Because of its manner of assembly and its role in the constitutional settlement after the departure of James II, the Parliament of 1689 is frequently called the Convention Parliament. It declared (contrary to fact) that James had abdicated, placed William and Mary on the throne, enacted the Bill of Rights, and thus established the ultimate supremacy of Parliament in the mixed and balanced government of England.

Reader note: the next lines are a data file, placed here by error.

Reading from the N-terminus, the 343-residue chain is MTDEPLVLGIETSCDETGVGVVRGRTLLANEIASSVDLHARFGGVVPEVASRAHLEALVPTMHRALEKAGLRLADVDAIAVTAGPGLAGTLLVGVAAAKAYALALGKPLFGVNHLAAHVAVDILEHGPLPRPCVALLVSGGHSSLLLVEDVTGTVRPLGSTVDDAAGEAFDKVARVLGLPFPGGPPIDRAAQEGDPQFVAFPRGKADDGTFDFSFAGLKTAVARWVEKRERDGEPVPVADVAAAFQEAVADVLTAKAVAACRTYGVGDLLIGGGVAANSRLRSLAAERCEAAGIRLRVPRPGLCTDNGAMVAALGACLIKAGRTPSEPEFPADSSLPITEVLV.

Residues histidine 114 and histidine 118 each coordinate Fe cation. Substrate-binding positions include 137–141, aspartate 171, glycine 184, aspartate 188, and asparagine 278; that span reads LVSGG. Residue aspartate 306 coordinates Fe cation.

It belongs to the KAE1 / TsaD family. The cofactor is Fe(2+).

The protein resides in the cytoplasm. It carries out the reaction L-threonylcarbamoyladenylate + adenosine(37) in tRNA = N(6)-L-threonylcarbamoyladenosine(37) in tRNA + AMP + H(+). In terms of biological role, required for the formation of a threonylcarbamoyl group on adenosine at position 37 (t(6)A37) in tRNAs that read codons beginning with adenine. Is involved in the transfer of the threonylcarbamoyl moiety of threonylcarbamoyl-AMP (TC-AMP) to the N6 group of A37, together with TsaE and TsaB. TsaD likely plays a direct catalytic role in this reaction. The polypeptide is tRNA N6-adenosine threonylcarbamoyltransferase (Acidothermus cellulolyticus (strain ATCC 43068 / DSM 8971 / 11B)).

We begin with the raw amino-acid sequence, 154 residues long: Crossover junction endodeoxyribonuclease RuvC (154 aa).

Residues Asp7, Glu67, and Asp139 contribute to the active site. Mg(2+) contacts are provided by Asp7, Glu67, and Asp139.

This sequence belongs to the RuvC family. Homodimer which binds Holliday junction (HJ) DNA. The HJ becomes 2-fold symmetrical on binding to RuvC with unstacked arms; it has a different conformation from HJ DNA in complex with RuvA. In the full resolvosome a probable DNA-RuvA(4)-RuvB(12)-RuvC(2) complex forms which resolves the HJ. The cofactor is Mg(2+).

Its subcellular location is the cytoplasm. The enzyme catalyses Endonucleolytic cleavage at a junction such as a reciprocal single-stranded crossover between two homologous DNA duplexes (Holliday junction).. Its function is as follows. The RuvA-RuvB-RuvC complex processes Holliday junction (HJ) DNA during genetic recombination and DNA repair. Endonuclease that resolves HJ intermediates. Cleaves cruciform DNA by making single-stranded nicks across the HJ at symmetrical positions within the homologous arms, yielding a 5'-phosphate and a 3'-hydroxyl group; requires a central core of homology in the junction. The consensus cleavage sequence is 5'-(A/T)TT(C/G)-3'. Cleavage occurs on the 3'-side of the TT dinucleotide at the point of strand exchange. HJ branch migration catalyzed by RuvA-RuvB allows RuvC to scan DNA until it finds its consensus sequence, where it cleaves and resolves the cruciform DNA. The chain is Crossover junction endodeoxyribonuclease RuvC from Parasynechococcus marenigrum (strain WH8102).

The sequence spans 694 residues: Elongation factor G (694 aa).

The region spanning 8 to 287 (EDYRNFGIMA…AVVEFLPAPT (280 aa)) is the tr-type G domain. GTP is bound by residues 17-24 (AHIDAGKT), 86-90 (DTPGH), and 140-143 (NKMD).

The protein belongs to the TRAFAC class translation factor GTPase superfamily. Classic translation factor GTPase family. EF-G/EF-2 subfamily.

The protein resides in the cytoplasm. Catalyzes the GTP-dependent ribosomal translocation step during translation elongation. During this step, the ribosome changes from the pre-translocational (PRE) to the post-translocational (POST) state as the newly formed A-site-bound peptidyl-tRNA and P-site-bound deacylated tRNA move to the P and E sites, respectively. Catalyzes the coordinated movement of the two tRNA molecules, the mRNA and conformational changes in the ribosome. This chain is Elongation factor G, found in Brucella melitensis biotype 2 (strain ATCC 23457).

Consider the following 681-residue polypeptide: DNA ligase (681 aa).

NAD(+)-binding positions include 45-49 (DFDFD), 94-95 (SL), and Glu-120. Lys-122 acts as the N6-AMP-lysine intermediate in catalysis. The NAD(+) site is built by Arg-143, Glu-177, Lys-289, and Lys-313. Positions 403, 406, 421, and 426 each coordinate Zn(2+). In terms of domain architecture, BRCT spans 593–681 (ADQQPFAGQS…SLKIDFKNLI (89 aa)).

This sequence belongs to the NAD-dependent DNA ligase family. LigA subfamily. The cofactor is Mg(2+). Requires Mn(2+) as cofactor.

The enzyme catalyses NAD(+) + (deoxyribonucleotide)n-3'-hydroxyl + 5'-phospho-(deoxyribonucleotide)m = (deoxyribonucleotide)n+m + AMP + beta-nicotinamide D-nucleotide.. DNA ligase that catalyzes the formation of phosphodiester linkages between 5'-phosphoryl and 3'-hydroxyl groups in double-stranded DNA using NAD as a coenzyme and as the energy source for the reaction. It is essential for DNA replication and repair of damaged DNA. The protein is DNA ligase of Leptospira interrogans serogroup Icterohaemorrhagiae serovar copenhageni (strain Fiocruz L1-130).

With equal or even more justice the Congress of 1789-91, the first under the new Constitution, can be called the Convention Congress. By its enactments and its precedents it gave living structure to the new system. It created the executive departments, organized the Supreme Court and inferior courts, chose a site for the national capital, resolved the old problems of debts and taxes, and wrote the first ten amendments to the Constitution. In these amendments it played the role of the second Convention that the Antifederalists had desired, but its manner of working was very different from that of the Convention of 1787.